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New evidence to be submitted to the United Nations' General Assembly this week could help shed light on one of the enduring mysteries of the 20th century — namely, was the 1961 death of the second UN Secretary General an accident or an act of murder? Dag Hammarskjöld died in a plane crash in Ndola, Northern Rhodesia — now Zambia — along with 15 others on Sept. 18, 1961. The 56-year old Swedish diplomat was in Africa to try to unite the Congo, but faced resistance from a number of multinationals, often supported by mercenaries and openly hostile to the UN, who coveted the area's mineral wealth.
That includes testimony from a former U.S. National Security Agency intelligence officer who claims he heard a recording of another pilot attacking the plane, as well as a Belgian pilot who says that he accidentally shot the plane down after being hired to merely divert it.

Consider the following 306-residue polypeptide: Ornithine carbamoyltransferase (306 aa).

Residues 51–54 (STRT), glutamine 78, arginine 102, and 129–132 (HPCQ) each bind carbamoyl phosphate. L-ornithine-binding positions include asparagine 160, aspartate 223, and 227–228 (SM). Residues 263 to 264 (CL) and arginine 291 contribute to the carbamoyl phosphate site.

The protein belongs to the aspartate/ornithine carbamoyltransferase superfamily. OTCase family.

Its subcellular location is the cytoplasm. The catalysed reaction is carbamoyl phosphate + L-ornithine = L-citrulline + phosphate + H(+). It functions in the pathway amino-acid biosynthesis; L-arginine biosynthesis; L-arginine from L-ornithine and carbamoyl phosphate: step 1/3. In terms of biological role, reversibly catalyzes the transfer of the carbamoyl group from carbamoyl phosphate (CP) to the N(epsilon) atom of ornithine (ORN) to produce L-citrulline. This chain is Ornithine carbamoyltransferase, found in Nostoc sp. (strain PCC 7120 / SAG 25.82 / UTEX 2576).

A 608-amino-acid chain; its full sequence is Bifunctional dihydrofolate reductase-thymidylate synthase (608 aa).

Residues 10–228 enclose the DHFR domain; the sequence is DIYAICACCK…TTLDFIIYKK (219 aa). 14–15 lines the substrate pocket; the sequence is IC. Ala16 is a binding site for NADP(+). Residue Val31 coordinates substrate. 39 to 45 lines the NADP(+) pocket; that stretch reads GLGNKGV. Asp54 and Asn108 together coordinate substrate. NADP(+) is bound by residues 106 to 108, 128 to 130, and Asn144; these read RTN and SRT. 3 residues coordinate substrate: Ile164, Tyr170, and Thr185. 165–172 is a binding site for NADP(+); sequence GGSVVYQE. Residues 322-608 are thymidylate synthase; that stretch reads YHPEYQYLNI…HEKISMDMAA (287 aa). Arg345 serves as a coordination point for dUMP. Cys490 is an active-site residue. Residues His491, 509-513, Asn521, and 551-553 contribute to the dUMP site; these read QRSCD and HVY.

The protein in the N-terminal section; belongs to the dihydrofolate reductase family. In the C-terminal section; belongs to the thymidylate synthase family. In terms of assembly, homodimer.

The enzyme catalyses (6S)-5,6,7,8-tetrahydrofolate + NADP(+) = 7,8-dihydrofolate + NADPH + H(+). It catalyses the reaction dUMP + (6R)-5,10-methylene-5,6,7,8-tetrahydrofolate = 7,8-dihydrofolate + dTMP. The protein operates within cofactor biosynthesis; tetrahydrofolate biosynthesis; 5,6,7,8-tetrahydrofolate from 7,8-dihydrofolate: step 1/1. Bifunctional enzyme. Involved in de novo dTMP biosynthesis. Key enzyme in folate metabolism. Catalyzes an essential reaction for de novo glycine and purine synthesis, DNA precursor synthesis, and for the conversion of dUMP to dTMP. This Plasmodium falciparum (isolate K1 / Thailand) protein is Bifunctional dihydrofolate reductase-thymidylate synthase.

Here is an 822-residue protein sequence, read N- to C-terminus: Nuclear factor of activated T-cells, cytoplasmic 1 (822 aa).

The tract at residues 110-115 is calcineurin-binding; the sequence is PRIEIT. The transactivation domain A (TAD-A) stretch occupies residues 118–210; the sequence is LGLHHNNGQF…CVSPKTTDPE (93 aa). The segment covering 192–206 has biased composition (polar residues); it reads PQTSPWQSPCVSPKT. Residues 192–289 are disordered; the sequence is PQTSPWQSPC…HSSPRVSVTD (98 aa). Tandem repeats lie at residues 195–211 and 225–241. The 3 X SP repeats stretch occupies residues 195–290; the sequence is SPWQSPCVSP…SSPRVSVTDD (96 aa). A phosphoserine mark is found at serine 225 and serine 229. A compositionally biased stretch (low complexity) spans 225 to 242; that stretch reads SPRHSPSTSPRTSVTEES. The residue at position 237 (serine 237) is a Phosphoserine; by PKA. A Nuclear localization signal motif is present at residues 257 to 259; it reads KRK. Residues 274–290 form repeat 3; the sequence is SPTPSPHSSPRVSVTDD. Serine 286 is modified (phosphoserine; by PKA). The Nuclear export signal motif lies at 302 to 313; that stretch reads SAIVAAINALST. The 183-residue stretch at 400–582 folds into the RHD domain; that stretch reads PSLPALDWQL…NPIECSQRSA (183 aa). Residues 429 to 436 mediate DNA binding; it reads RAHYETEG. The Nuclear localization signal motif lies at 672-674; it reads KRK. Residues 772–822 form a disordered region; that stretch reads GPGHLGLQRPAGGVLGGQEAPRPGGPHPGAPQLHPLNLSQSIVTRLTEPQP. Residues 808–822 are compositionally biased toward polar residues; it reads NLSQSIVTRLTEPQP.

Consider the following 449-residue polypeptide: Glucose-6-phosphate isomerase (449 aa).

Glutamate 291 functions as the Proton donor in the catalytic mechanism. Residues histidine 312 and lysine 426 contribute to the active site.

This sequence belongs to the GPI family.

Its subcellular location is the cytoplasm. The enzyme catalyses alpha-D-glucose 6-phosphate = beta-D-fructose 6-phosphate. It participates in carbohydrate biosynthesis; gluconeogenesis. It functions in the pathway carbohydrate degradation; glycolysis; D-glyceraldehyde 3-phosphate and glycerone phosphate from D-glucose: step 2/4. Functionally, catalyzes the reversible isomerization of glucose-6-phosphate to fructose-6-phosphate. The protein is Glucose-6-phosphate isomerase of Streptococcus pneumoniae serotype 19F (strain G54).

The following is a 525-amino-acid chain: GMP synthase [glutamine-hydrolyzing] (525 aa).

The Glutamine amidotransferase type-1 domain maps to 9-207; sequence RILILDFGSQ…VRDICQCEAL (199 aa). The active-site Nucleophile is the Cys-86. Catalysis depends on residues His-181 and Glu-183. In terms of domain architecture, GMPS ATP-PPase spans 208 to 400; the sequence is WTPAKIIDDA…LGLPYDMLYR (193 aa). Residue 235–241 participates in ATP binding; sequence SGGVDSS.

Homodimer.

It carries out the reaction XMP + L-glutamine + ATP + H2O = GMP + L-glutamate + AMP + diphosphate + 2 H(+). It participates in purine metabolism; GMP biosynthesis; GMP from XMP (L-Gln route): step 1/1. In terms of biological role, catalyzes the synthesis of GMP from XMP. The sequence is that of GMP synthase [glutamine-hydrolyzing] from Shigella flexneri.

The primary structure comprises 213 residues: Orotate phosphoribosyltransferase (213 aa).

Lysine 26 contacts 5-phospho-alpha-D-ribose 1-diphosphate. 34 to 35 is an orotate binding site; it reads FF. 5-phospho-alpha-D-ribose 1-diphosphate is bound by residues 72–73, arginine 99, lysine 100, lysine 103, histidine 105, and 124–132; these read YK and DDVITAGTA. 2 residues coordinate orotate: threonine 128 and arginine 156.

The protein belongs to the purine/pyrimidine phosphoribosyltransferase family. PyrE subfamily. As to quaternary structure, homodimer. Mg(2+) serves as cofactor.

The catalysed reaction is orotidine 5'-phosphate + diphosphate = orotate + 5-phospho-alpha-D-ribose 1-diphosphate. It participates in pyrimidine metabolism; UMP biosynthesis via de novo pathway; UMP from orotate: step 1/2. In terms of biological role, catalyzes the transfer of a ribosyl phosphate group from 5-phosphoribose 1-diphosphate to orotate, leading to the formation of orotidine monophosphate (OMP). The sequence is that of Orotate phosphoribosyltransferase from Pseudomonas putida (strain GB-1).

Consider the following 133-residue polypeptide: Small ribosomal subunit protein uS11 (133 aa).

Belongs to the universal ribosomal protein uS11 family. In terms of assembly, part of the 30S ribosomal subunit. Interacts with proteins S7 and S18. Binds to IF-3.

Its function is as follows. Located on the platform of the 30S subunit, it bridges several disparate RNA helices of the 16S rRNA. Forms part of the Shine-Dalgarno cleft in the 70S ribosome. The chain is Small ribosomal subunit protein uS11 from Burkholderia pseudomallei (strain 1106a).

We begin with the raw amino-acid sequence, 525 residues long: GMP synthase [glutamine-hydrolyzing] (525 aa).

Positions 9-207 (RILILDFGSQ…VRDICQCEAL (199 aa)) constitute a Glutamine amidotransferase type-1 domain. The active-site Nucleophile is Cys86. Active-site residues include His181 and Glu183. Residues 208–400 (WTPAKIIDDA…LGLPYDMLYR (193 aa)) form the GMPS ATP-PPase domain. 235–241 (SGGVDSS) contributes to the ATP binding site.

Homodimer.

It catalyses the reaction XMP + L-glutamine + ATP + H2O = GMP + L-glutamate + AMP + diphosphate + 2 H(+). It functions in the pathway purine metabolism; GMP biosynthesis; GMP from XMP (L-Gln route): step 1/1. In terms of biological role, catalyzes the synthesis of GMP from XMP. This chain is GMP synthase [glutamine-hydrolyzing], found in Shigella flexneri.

There is some recent evidence that suggest the plane was shot down. Göran Björkdahl (a Swedish aid worker) wrote in 2011 that he believed Dag Hammarskjöld's 1961 death was a murder committed in part to benefit mining companies like Union Minière,
The photograph Dylann Roof used on his Facebook profile page showed him wearing the flags of countries with a history of racial segregation. The flag of the former British colony Rhodesia, which is now known as Zimbabwe and apartheid-era South Africa. Both nations are held up as racially segregated utopias within the white supremacy movement.